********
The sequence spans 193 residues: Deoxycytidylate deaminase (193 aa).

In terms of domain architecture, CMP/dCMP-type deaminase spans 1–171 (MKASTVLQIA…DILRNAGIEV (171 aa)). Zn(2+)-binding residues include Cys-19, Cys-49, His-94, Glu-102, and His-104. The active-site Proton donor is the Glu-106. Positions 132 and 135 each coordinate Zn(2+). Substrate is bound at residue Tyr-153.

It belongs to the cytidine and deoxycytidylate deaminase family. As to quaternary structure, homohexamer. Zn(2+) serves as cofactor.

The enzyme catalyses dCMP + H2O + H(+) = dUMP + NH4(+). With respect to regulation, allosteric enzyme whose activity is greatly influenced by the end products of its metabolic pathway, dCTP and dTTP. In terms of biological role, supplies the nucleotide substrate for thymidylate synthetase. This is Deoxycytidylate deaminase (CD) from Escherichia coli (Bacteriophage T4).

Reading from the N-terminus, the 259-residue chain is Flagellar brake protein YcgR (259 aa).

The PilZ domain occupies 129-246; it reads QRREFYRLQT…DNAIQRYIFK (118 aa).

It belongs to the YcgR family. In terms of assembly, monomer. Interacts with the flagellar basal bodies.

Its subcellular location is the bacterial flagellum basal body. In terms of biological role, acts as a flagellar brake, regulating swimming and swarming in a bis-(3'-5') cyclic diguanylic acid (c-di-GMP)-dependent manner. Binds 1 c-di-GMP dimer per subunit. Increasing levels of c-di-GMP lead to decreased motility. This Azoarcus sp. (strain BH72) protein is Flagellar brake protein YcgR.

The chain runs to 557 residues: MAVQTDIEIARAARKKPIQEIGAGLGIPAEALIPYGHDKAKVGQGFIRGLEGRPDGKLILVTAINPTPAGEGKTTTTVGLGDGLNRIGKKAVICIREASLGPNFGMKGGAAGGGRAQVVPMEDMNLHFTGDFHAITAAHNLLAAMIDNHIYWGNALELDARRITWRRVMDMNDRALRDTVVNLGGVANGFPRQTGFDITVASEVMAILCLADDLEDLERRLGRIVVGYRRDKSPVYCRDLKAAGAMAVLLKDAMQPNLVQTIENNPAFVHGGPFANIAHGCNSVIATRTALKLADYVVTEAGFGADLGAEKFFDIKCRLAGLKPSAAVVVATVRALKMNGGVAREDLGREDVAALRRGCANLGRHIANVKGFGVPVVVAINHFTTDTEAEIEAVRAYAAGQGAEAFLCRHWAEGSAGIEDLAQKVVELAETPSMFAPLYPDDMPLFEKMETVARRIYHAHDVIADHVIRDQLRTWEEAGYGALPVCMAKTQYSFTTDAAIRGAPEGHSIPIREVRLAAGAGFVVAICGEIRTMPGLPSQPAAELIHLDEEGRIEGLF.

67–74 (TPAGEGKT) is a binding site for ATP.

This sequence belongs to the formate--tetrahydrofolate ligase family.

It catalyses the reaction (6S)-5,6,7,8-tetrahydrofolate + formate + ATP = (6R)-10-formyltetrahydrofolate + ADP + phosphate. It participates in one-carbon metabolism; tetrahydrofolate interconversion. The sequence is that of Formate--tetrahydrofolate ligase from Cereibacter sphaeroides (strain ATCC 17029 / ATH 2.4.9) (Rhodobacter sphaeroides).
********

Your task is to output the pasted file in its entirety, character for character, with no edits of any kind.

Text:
The sequence spans 193 residues: Deoxycytidylate deaminase (193 aa).

In terms of domain architecture, CMP/dCMP-type deaminase spans 1–171 (MKASTVLQIA…DILRNAGIEV (171 aa)). Zn(2+)-binding residues include Cys-19, Cys-49, His-94, Glu-102, and His-104. The active-site Proton donor is the Glu-106. Positions 132 and 135 each coordinate Zn(2+). Substrate is bound at residue Tyr-153.

It belongs to the cytidine and deoxycytidylate deaminase family. As to quaternary structure, homohexamer. Zn(2+) serves as cofactor.

The enzyme catalyses dCMP + H2O + H(+) = dUMP + NH4(+). With respect to regulation, allosteric enzyme whose activity is greatly influenced by the end products of its metabolic pathway, dCTP and dTTP. In terms of biological role, supplies the nucleotide substrate for thymidylate synthetase. This is Deoxycytidylate deaminase (CD) from Escherichia coli (Bacteriophage T4).

Reading from the N-terminus, the 259-residue chain is Flagellar brake protein YcgR (259 aa).

The PilZ domain occupies 129-246; it reads QRREFYRLQT…DNAIQRYIFK (118 aa).

It belongs to the YcgR family. In terms of assembly, monomer. Interacts with the flagellar basal bodies.

Its subcellular location is the bacterial flagellum basal body. In terms of biological role, acts as a flagellar brake, regulating swimming and swarming in a bis-(3'-5') cyclic diguanylic acid (c-di-GMP)-dependent manner. Binds 1 c-di-GMP dimer per subunit. Increasing levels of c-di-GMP lead to decreased motility. This Azoarcus sp. (strain BH72) protein is Flagellar brake protein YcgR.

The chain runs to 557 residues: MAVQTDIEIARAARKKPIQEIGAGLGIPAEALIPYGHDKAKVGQGFIRGLEGRPDGKLILVTAINPTPAGEGKTTTTVGLGDGLNRIGKKAVICIREASLGPNFGMKGGAAGGGRAQVVPMEDMNLHFTGDFHAITAAHNLLAAMIDNHIYWGNALELDARRITWRRVMDMNDRALRDTVVNLGGVANGFPRQTGFDITVASEVMAILCLADDLEDLERRLGRIVVGYRRDKSPVYCRDLKAAGAMAVLLKDAMQPNLVQTIENNPAFVHGGPFANIAHGCNSVIATRTALKLADYVVTEAGFGADLGAEKFFDIKCRLAGLKPSAAVVVATVRALKMNGGVAREDLGREDVAALRRGCANLGRHIANVKGFGVPVVVAINHFTTDTEAEIEAVRAYAAGQGAEAFLCRHWAEGSAGIEDLAQKVVELAETPSMFAPLYPDDMPLFEKMETVARRIYHAHDVIADHVIRDQLRTWEEAGYGALPVCMAKTQYSFTTDAAIRGAPEGHSIPIREVRLAAGAGFVVAICGEIRTMPGLPSQPAAELIHLDEEGRIEGLF.

67–74 (TPAGEGKT) is a binding site for ATP.

This sequence belongs to the formate--tetrahydrofolate ligase family.

It catalyses the reaction (6S)-5,6,7,8-tetrahydrofolate + formate + ATP = (6R)-10-formyltetrahydrofolate + ADP + phosphate. It participates in one-carbon metabolism; tetrahydrofolate interconversion. The sequence is that of Formate--tetrahydrofolate ligase from Cereibacter sphaeroides (strain ATCC 17029 / ATH 2.4.9) (Rhodobacter sphaeroides).